Birds of Nebraska: Newspaper Accounts, 1854-1923

Editor [possibly Greenleaf]. December 10, 1922. Omaha Sunday World-Herald 58(11): 12-E. A bird editorial.

Snowy Owls.

Only recently an ardent bird lover of this city, a young woman, was both surprised and delighted, during a ramble through the fields west of Omaha on a crisp November afternoon, to come upon a splendid specimen of the Snowy Owl. She followed the beautiful creature as it sailed heavily before her, until it finally perched upon a tee box on the Happy Hollow golf course. Here she had ample time to pause and inspect the specimen at respectful distance, through her nature study glasses.

There was no doubt as to its identity, of course, for there is nothing like it under the sun. The Snowy Owl, as its name suggests, is of the purest white in the adult male species, and likes to sit silently in the open fields, upon a fence post or shock. It invites discovery, and also death.

For it is unfortunately the case with every distinguished creature of the wilds that the first human impulse seems to be to slay the poor thing. That is why the true bird lover hesitates to report anything unusual along this line, for the vast majority of bird hunters use guns instead of glasses.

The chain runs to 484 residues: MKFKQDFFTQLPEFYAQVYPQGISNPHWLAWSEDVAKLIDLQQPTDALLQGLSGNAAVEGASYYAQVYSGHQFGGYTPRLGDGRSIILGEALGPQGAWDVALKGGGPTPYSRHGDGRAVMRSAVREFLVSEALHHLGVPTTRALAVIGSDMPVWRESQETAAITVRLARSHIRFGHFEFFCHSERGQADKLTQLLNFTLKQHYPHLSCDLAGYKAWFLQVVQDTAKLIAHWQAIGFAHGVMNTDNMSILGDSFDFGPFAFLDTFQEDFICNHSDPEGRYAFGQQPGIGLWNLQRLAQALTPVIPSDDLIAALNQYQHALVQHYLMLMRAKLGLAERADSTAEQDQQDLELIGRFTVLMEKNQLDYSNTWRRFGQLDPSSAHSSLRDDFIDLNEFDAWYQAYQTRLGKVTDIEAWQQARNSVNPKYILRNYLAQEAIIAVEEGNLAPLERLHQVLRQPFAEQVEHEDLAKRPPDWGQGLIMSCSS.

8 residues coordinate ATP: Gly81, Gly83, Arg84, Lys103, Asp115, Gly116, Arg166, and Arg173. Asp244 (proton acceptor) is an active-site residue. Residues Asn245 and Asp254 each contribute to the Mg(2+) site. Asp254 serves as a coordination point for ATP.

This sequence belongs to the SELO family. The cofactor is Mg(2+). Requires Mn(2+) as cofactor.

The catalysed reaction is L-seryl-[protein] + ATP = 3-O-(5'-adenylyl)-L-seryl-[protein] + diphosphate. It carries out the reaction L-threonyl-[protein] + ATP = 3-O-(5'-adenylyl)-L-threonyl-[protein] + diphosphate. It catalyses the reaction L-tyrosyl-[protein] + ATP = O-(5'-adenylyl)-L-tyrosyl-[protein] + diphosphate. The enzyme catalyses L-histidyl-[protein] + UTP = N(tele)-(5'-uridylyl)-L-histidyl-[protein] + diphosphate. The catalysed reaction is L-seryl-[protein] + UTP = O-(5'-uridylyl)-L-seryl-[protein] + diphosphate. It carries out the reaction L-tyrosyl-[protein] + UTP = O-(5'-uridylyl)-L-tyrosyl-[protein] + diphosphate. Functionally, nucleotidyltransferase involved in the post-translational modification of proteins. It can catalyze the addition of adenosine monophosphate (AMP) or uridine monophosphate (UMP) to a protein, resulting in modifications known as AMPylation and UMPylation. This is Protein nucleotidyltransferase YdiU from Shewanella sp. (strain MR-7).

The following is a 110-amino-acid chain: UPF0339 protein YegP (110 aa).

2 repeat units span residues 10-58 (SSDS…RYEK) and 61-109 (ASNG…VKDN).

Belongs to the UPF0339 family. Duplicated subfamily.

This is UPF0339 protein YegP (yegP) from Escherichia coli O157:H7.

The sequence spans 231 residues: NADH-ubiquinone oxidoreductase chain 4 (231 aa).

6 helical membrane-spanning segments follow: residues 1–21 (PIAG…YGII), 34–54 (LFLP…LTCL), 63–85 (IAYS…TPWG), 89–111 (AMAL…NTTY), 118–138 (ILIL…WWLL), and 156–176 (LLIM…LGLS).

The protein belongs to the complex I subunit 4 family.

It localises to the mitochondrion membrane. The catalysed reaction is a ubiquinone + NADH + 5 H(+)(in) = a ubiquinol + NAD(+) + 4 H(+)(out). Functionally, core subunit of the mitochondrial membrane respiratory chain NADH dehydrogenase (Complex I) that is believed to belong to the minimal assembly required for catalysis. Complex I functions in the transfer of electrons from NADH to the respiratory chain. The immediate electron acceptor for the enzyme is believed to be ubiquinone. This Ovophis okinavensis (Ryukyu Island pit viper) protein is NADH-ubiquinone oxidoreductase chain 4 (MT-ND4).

It is hoped that this Snowy Owl has returned farther north, where it belongs, but perhaps by this time its skin is in some hunter's den.

How sad it is to ponder upon the fact that the Snowy Owl, and the gorgeous Wood Duck, have but to make one appearance and the whole countryside "springs to arms overnight" and cannot be satisfied until the bird is dead!

The more rare and more beautiful the specimen, the more eager are many for a killing.

Some years ago there was a surprising raid by the Snowy Owls into this territory, and the taxidermy shops were simply swamped by the specimens sent in for mounting. It was tragedy, pure and simple. But few of the birds have been here since.

Why not use a little of the Golden Rule idea in regard to these birds?

It's a good thing it isn't customary to shoot every beautiful woman who appears on the streets.

Why the birds - especially the useful ones?